Results: A total of 210 women presented for PAC during the study period; 62 women desired medical management with misoprostol and 100% were enrolled in the study. Women were young [25.6 years (SD=25)], 50% were nulliparous and most reported not using contraception over the previous 6 months (79%).  Providers were able to make contact by phone with 61 women (98%) within 24-48 hours of their treatment. Only 4 women reported any concerning issues (vomiting, bleeding, persistent pain, and no bleeding) and were recommended to seek care.  Fifty-five women presented for their follow up visit; 52 [OU1] had completed their abortion and the 3 remaining underwent an uncomplicated MVA, 22 reported taking the pain management provided, and 20 accepted a contraceptive method.  Over 90% reported that they would recommend this treatment to a friend or family member.


Conclusions:  This study provides evidence that misoprostol for PAC appears safe in women with stable vital signs and may be a useful option in remote, low resource settings.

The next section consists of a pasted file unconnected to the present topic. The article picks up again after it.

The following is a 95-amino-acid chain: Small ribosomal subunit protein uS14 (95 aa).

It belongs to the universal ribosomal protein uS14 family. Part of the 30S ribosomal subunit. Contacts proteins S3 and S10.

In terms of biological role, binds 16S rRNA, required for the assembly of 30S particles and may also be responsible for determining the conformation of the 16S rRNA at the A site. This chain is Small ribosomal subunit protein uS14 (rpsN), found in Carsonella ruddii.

Objectives: Since legalization of abortion in 2002, the Nepal Ministry of Health and Population has increased access to safe, abortion services through facility improvements, provider training, and community education. At the primary level, auxiliary nurse midwives (ANMs) with skilled birth attendant (SBA) certification receive training in manual vacuum aspiration (MVA) to manage post abortion complications. However, limited clinical practice during training and infrequent presentation of women for this service leads to lack of confidence and clinical competence and few ANMs actually provide post abortion care (PAC). Medical management of abortion complications including incomplete and missed abortion treated with misoprostol is an effective alternative to surgical intervention.  The purpose of this study was to determine the feasibility of misoprostol for PAC in Nepal.